All maneuvers in Tome of Battle have a clearly defined paragraph of flavor text, clearly marked in italics, and a rules text right below it.

I understand the first part of this rules text to be some sort of reprise of the flavor text. Look at Bounding Assault:

You combine speed and power into a deadly combination...

A guy I know says that, since it's not italics and it's out of the "fluff" paragraph, it must then be "crunch" and therefore, based on the following snippet, says that Punishing Stance only works with weapons (and not with every melee attack like its last lines seem to describe).

You hold your weapon overhead, allowing you to chop down with superior force.

Is it possible to determine who's right? Has there ever been a RAI interpretation (by which I mean, author's word) on this point, or a solid reasoning as to why it is one or the other way, based maybe on examples from the same book that only make sense if one of the readings is taken for true?

Note that melee touch attacks only count as attack-like for determinig if feats apply to them.

  • 2
    \$\begingroup\$ I don't think any book that uses the italics-then-normal-typeface format for its entries (e.g. spells in Spell Compendium and Complete Mage) has rules describing exactly what that format means. Wizards of the Coast probably just assumed its D&D 3.5 players would be familiar with Magic: The Gathering's similar format. \$\endgroup\$ Commented Apr 27, 2016 at 18:29
  • \$\begingroup\$ In response to the title (which isn't mentioned in the question's body, by the way, which is a little strange), has the DM already resolved this question? That is, how is the creature making the melee touch attacks? \$\endgroup\$ Commented Apr 27, 2016 at 20:17

2 Answers 2


Complete Arcane and Rules Compendium discuss the concept of “weaponlike spells,” which can be treated as weapons for a number of purposes. Rules Compendium goes further and says that a touch-attack charge qualifies as being armed for the purposes of threatening areas and taking attacks of opportunity.

In effect, it is no more impossible to “hold your weapon overhead, allowing you to chop down with superior force” with a touch-attack charge than it is with a rapier or a fist: stupid, but if someone wants to be pedantic enough to read this much into punishing stance’s description, it can be done.

Realistically, the line is a description, not a proscription. The “flavor text” formatting is never really defined, and most things don’t even bother using it; only spells and similarly-formatted things do. But “flavor text” in one form or another litters the rules, and this is no different. It is an important skill in reading the rules to differentiate with description and proscription.

And ultimately, the problem here is really with Tome of Battle—the line is incredibly specific for an extremely generic effect. Touch attacks are far from the only things that have problems with the description; as I already pointed out, that line doesn’t make a whole lot more sense for a rapier or unarmed strike than it does for a touch attack.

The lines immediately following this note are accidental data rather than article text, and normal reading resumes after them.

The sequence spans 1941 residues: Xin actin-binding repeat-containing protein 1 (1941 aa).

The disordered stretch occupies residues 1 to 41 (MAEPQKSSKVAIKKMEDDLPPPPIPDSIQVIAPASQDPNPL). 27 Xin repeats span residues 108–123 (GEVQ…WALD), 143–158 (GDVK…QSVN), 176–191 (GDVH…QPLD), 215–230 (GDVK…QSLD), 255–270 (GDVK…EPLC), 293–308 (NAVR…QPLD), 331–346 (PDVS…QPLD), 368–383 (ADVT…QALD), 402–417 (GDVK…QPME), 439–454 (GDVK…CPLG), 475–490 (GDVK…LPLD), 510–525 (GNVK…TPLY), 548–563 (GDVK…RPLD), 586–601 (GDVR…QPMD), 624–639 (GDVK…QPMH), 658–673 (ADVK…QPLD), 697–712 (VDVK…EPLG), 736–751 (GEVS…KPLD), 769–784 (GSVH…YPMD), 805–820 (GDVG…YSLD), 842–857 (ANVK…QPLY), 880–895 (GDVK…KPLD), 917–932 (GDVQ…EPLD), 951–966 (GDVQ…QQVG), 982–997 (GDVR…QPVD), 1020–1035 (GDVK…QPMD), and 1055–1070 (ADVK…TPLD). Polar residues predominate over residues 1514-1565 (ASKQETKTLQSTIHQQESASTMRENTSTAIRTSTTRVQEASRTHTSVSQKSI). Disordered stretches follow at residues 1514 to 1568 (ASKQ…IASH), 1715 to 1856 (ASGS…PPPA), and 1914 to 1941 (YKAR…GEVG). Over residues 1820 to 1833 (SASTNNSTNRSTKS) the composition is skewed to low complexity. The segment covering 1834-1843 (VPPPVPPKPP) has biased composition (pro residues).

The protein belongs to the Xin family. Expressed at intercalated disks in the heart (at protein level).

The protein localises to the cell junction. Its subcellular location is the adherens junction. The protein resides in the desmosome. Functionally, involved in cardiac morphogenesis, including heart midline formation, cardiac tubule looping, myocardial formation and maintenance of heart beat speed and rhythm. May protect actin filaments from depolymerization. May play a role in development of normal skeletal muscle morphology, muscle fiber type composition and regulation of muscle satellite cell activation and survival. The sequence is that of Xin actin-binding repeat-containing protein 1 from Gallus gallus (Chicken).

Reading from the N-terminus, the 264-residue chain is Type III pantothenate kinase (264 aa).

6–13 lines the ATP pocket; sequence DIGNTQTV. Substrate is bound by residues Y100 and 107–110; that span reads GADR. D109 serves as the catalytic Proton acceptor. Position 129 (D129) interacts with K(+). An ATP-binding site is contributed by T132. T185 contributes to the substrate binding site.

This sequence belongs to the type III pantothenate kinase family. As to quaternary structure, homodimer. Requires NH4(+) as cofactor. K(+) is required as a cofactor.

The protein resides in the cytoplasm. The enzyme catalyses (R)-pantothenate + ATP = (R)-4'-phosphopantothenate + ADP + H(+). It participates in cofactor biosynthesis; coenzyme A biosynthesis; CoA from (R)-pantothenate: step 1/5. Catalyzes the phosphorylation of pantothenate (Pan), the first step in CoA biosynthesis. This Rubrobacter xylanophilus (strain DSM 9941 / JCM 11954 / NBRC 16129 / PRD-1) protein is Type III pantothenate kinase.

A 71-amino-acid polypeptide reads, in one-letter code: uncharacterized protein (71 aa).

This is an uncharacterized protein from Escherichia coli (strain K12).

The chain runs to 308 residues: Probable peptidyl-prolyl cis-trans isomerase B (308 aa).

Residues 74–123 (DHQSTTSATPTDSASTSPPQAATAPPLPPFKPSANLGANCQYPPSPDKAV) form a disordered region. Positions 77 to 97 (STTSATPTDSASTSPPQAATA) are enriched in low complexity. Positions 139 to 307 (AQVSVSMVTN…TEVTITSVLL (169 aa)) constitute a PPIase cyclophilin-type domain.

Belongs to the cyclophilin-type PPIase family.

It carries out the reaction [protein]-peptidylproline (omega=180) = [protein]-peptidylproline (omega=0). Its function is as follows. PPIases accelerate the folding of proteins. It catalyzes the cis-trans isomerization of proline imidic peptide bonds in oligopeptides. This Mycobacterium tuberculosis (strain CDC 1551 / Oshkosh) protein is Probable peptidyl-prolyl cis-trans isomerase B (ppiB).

The proscription in punishing stance is that you must be in the stance, and you must accept the −2 AC penalty, in order to gain the +1d6 damage bonus. A touch attack definitely qualifies as a melee attack.


The answer is yes, but probably not in the way you intended.

You can 'benefit' from Punishing Stance with Touch Attacks but you would generally not apply benefits to damage. You can, however, increase your ability to land touch attacks with abilities/stances etc that increase your ability to accurately hit things.

For the purposes of D&D, your hands can be considered weapons if you have Improved Unarmed Strike or a prepared touch spell. That being said, things that provide a damage bonus to melee strikes do not apply to spells, so it depends on what your intent is.

If you're trying to emulate the Esoteric Magus from Pathfinder, you can make Unarmed Strikes that apply touch spells and also apply Punishing Stance to the Unarmed Damage.

I don't have the Tome of Battle, but this is based on rules set forth in basic D&D 3.5 available on the SRD here:


See '"Armed" Unarmed Attacks'

A monk, a character with the Improved Unarmed Strike feat, a spellcaster delivering a touch attack spell, and a creature with natural physical weapons all count as being armed.

and 'Touch Spells in Combat'

Touching an opponent with a touch spell is considered to be an armed attack(...) Alternatively, you may make a normal unarmed attack (or an attack with a natural weapon) while holding a charge.

  • \$\begingroup\$ The claim “That being said, things that provide a damage bonus to melee strikes do not apply to spells, so it depends on what your intent is,” is false, I believe, and it’s pivotal to your answer. Can you back up this statement? \$\endgroup\$
    – KRyan
    Commented Apr 28, 2016 at 16:15
  • \$\begingroup\$ @Zachiel I clearly state that D&D considers 'unarmed' a type of weapon. Just look at the weapon table. \$\endgroup\$ Commented Apr 28, 2016 at 20:07
  • \$\begingroup\$ @KRyan thanks, I'll find that reference ASAP. \$\endgroup\$ Commented Apr 28, 2016 at 20:07

You must log in to answer this question.

Not the answer you're looking for? Browse other questions tagged .